The Role of Dialogue in International Relations

Kim Jong un and Moon Jae in

Does dialogue resolve conflicts? The most emphatic answer is yes because dialogue is a peaceful way of discussing the friction points of the parties in a dispute. It helps to understand the respective viewpoints of the parties in a dispute and consequently finding solutions which are acceptable to them. That way, dialogue acts as a civilized option for conflict resolution. Moreover, dialogue is also employed to discuss different initiatives and promote understanding between disputing groups for the broader process of peacebuilding.

Internationally, many major crises have used dialogue as a means of resolving conflicts. Examples include: Russo-Georgian war in 2008, the conflict between Western powers and Gaddafi’s Libya, tension over Iran’s nuclear programme, religious tensions in Egypt after the historic Arab Spring in 2011, the Afghan war, the Sudanese experience, the Russo-Ukraine conflict and the recent North Korea- South Korea case which is paving way for North Korea- US summit to resolve the crisis over the North’s nuclear programme.

In October 2015, Nobel Peace Prize was announced to be awarded to the Tunisian national dialogue quartet. Kaci Kullmann Five, head of the Nobel Committee, said: “It established an alternative peaceful political process at a time when the country was on the brink of civil war.”
In the book ‘ Dialogue and Conflict Resolution, different types of situations are examined and how dialogue has been used to build reconciliation and understanding to resolve tensions between conflicting parties.

What should not be forgotten is that dialogue brings together different voices. The voices can bring about a tenable change by developing a sense of joint ownership of the peace process and becoming stakeholders to adopt new attitudes and approaches to address the common issues facing society. As Elbert Einstein rightly puts it: ‘Problems cannot be solved by the same level of thinking that created them.’

Meanwhile, important requirements for dialogue to be successful are self-reflection, the spirit of inquiry and personal change. The stakeholders/participants in dialogue must be willing to address the root causes of a conflict. For example, dialogue over Kashmir issue between India and Pakistan may have ended the conflict some time ago. However, there has never been a sustainable dialogue over the issue. Consequently, there has never been a qualitative change in the situation prevailing in Kashmir and the strained relations between the two nuclear-armed neighboring countries.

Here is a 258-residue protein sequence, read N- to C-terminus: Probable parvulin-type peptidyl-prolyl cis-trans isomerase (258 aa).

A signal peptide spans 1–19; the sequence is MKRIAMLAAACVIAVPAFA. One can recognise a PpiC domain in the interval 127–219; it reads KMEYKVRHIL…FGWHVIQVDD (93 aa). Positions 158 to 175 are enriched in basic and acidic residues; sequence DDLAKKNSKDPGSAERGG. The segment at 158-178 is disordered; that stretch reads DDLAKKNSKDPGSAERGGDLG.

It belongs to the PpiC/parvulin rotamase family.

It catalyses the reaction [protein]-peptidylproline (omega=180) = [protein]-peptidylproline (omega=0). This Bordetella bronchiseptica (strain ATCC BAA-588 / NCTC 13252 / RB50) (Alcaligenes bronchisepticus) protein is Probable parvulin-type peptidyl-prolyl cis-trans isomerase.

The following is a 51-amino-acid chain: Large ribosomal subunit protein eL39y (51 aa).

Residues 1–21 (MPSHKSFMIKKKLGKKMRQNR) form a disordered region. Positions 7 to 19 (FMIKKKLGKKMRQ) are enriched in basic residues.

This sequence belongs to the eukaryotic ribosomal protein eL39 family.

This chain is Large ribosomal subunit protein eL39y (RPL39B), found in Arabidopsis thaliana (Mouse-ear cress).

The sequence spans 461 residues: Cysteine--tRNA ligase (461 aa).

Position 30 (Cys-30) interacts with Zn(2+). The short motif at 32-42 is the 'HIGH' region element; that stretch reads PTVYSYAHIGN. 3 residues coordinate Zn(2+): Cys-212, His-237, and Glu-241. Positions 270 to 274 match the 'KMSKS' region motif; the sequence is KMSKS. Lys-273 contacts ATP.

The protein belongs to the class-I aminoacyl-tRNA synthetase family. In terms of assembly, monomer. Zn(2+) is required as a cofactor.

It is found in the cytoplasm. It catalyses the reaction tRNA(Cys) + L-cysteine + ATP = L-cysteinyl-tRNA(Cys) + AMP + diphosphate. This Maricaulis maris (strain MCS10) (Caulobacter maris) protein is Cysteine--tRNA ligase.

Yes, there have been some phases of peace in between but no tenable change to lead to permanent peace in Kashmir and good relations between India and Pakistan.
What needs to be admitted is that the participants in dialogue must show empathy towards one another, recognize and respect their mutual differences and similarities and show an ability to change. If such kind of approach is missing, then holding a dialogue is a mere wastage of time and resources. Unfortunately, Kashmir situation is a result of that approach as well.

Most importantly, dialogue is a slow and long-term process. To make it successful, the disputing parties must show a sea of patience and passion. A dialogue may take five minutes or five years. Sometimes, interventions may occur but dialogue must go on to address the deep-seated causes of a conflict.

Yes, civilians often get frustrated by various rounds of talks without any concrete conclusion. But with the passage of time, things will improve and dialogue will prove the best option. Perhaps, in the case of Kashmir, the lack of patience is a major factor which has not led to fruitful dialogue.

In the past few weeks, there have been statements from various quarters that dialogue over Kashmir issue must be started. In fact, India has shown interest in holding dialogue with both the Kashmiri leadership, Hurriyat, and Pakistan. Although the announcement was welcomed by the mainstream political parties in Kashmir, Hurriyat has asked for clear statements from New Delhi over the offer of peace talks.

It was agreed that the dialogue must involve India, Pakistan and the Kashmiris, yet it is noteworthy that the three stakeholders must consistently emphasize on holding it. In fact, all the parties to the conflict must adopt new approaches and attitudes to resolve it. None of them can afford to take liberties with the issue and just wait and watch for either side to give up so that the conflict may resolve on its own. It is only when they start talks that a new dawn will break and may create new possibilities and opportunities to resolve the conflict.

Today, the trend at the global level points towards more dialogue. The number of violent conflicts has been resolved in recent years because of the willingness of governments, international organizations and other actors to engage in dialogue. Yes, to change societies and find solutions to the most complex issues such as violent conflicts, poor governance, human rights abuses- all need newer approaches and fresh thinking. So for resolving Kashmir conflict, dialogue is a doable option: it is not a dead option.